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December 21, 2017 at 11:43 am #537Mrs C.U. Violette
Corruption is a complex social, political and economic phenomenon that affects all countries. Corruption undermines democratic institutions, slows economic development and contributes to governmental instability. In recent years, many studies have shown how corruption hinders investment, both domestic and foreign, reduces growth, restricts trade, distorts the size and composition of government expenditure, weakens the financial system, and strengthens the underground economy. Most importantly, a strong connection has been demonstrated between (i) corruption and increasing level of poverty, and
(ii) corruption and decreasing quality of life.
Corruption can take different forms including bribery, favouritism, nepotism, extortion, trafic d ’influence, conflict of interests and its nature changes over time. Corruption represents a global threat and according to the World Economic Forum, the annual estimated cost of corruption is more than 5 percent of global GDP (i.e 2.6 trillion USD), with over $1 trillion USD paid in bribes each year.
In the Republic of Mauritius, the Independent Commission Against Corruption, established under the Prevention of Corruption Act 2002, is mandated to lead the national strategy against corruption. The ICAC adopts a three-pronged strategy in the fight against corruption namely, investigation, prevention and education. In this context, it investigates into alleged cases of corruption as well as conducts preventive and education activities with all sectors of the Mauritian society – public private, education sector and the civil society.
The ICAC is putting in considerable efforts to root out corruption by tracking the criminals and bringing them to justice as well as conducting preventive and education campaigns. However, a successful fight against corruption requires an enabling environment that embraces strong political will, effective legislation, a strong judiciary, private and public sector reforms and civil society participation. Moreover, iinternational experience has shown that fighting corruption should not be the sole responsibility of the anti-corruption agency or the authorities but rather a social responsibility where each and every citizen has a role to play. In this respect the ICAC is calling upon all citizens and organisations –whether public or private, to take the anti-corruption commitment and contribute towards fostering a cleaner Mauritian society.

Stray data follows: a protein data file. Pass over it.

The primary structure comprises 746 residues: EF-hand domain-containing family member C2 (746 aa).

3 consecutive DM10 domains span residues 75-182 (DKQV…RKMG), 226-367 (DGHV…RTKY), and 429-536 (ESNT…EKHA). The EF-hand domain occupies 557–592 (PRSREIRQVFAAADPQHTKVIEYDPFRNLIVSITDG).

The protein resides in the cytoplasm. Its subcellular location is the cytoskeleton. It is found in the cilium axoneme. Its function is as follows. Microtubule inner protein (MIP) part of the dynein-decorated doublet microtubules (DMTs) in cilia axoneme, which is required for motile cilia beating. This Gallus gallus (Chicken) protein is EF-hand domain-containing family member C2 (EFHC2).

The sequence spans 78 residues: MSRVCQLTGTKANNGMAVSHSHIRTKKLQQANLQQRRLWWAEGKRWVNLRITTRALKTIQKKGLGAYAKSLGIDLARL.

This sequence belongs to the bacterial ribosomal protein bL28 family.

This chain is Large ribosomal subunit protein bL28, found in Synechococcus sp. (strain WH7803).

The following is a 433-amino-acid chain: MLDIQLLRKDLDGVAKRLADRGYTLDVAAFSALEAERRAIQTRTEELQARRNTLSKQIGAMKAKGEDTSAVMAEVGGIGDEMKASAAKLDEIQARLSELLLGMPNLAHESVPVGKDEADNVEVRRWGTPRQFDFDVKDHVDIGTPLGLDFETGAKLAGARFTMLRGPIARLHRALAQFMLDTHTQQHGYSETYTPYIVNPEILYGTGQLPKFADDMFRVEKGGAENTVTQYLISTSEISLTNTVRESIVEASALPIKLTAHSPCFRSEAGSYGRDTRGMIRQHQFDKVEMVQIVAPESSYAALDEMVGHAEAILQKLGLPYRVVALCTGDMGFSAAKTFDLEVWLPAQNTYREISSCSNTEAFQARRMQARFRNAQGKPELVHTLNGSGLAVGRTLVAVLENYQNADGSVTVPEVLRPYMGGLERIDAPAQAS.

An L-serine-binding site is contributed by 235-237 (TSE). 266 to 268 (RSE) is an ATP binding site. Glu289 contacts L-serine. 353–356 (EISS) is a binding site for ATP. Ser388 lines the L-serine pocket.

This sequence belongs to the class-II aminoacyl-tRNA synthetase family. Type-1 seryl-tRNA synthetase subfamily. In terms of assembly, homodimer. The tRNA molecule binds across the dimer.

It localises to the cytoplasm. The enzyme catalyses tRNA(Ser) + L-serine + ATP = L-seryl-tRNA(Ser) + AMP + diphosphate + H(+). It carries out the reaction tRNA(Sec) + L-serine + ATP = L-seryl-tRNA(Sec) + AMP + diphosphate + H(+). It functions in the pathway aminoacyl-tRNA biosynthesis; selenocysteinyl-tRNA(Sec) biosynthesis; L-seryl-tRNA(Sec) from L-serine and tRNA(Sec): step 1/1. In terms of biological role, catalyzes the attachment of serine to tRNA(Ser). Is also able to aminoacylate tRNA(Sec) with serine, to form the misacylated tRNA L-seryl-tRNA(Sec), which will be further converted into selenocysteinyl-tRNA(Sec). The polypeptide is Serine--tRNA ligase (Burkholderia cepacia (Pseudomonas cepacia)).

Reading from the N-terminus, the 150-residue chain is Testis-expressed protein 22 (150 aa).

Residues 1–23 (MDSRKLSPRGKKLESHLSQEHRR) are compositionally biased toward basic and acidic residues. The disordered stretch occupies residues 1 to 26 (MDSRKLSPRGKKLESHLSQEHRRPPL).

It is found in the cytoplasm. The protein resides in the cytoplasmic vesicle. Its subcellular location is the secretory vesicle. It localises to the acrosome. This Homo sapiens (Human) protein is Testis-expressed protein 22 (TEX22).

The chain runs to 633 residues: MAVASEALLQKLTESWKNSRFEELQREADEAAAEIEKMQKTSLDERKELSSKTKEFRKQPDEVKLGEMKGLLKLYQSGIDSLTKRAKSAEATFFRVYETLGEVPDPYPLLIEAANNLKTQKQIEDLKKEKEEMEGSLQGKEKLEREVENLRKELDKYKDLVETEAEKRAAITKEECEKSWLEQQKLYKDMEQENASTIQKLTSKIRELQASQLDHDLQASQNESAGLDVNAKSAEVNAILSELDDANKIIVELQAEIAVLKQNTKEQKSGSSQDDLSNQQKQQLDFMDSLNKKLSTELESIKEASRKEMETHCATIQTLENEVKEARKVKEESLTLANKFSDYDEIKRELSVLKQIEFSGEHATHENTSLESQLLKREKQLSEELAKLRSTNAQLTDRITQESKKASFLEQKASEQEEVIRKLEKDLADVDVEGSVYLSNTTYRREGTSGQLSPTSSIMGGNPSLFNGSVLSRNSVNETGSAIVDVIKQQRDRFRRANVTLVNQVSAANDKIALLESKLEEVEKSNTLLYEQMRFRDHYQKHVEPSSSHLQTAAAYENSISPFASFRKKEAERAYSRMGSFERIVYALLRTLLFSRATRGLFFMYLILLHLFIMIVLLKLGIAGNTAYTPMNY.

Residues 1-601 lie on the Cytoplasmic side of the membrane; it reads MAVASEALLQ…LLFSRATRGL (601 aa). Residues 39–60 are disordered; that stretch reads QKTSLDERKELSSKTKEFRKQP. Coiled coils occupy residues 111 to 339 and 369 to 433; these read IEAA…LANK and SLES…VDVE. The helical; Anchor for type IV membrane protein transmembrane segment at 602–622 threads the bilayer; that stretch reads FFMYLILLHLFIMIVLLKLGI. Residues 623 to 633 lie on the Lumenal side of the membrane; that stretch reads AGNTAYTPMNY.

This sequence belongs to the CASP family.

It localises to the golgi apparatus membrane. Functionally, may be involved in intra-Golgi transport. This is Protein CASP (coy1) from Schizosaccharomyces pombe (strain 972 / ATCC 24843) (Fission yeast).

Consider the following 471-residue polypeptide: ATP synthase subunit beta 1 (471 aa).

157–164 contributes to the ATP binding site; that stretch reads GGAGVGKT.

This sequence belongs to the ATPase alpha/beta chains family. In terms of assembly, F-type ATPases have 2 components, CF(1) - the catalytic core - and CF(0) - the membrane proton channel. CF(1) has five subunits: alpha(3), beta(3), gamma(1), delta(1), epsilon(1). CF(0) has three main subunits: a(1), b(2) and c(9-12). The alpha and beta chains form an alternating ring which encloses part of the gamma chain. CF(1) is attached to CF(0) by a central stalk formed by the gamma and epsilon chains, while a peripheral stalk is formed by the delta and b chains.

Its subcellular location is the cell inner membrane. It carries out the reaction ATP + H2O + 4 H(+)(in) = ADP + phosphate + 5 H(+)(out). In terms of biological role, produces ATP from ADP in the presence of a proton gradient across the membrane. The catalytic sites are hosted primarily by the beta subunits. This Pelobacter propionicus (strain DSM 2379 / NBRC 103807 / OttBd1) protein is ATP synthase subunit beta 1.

a. Pursue the national sensitisation campaign to constantly remind the general public of the dangers of corruption.
b. Encourage the community to denounce the corruptors and the corrupt and report all suspected cases of corruption to the ICAC.
c. Empower the youth to become anti-corruption champions.
d. Young artists to serve as models of integrity.
e. Review the anti-corruption legislation to provide more protection to whist blowers.
f. Amend the legislation to prescribe harsher punishments for those found guilty of corruption, rather than allowing community service in lieu of imprisonment.
g. Conduct a research study to determine, amongst others, the causes and cost of corruption in Mauritius so as to come up with appropriate anti-corruption policies and strategies.
h. Continuously improve transparency through:
(i) A Freedom of Information Act;
(ii) A New Declaration of Assets Act; and
(iii) A legal framework for the Financing of Political Parties.
a. Such concerted actions can bring about a much needed change in the mindset of the population.
b. It will enhance the country’s image and its corruption and governance indicators.
c. Slowly but surely, it will help in instilling a culture of integrity in the society.
d. Eventually, it can foster a cleaner and a corrupt-free society.+1March 28, 2018 at 1:32 pm #1014Manjoosha Thakooree & Alloo Appadu Yeshma
corruption should be banished from our society. Mauritius, which was an example for many countries with people0